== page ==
A remnant of the country’s religious past will go on public display in Moray for the first time in decades this week.
The 700-year-old carving of Bishop Archibald will be part of a new exhibition at Elgin Cathedral on Friday.
The bishop helped to rebuild the cathedral after a fire tore through the building in 1270, and ultimately expanded the site.
He was entombed in the cathedral wall after his death in 1298, and the carving marked his resting place, close to the high altar.
Not only will the public be able to see the effigy for the first time in 20 years, but LED lighting will also breathe new life into the medieval relic.
The carving will be exhibited alongside more than 100 etched stones from the same period, with one piece dating as far back as the 13th century.
Hundreds of thousands of pounds have been invested in preparing the works for the presentation.
Fragments of cathedral window glass will also be exhibited.
Visitors will also be able to explore the collection through a touch-screen digital database.
The display is a joint venture between Historic Environment Scotland (HES), Moray Council, the Elgin Fund, and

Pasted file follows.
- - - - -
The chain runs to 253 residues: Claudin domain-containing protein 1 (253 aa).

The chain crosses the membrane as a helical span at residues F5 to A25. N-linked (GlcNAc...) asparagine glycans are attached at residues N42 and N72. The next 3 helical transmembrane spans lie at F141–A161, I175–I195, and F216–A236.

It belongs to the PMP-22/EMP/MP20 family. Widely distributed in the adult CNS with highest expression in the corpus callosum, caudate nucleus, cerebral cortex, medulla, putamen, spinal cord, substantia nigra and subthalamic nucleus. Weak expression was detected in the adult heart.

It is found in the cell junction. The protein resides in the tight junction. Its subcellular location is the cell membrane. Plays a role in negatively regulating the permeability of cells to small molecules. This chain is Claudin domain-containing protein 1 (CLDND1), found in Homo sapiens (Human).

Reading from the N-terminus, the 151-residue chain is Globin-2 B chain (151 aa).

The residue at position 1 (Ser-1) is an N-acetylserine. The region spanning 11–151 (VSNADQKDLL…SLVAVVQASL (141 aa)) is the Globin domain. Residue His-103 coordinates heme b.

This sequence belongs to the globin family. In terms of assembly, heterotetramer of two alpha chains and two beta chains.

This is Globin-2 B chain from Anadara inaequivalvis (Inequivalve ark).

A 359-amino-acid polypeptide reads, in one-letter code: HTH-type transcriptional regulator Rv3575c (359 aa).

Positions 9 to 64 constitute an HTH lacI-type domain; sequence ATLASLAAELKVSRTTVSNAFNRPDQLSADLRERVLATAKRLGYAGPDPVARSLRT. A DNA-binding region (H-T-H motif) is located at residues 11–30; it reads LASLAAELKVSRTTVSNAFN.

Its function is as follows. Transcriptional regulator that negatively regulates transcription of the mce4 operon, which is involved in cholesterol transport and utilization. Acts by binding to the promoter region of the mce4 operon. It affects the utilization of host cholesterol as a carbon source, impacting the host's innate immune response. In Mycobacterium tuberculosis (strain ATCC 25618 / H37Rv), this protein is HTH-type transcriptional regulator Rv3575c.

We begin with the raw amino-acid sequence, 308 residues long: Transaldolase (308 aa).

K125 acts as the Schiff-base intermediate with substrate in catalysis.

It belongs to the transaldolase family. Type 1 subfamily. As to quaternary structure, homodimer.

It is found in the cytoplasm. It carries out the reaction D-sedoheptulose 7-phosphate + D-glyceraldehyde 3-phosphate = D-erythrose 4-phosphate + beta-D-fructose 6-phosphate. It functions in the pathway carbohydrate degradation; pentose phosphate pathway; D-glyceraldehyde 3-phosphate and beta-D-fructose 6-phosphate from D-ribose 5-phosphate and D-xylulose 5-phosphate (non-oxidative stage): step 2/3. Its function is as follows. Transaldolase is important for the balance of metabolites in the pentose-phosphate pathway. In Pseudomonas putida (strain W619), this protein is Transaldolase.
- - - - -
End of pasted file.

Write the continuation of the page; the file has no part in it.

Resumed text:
Edinburgh Napier University.
Last night, Stephen Duncan, director of commercial and tourism for HES, said: “It’s great to see these stones coming home just in time for the start of the new visitor season in Scotland’s Year of Innovation, Architecture and Design.
“A great amount of effort has gone into the realisation of this exciting exhibition. From our conservation specialists who analysed tiny traces of paint from a 13th century sculpture of Bishop Archibald to our partners at Edinburgh Napier
University who used these findings to develop a lighting display, showing what it once might have looked like when freshly painted.
“This exhibition provides visitors with a fantastic opportunity to discover more about the cathedral, its architecture and history. As well as the chance to view the stones and their carvings up close, it also offers a rare glimpse into what Elgin Cathedral could have looked like some 700 years ago.”
For more information visit www.historic-scotland.gov.uk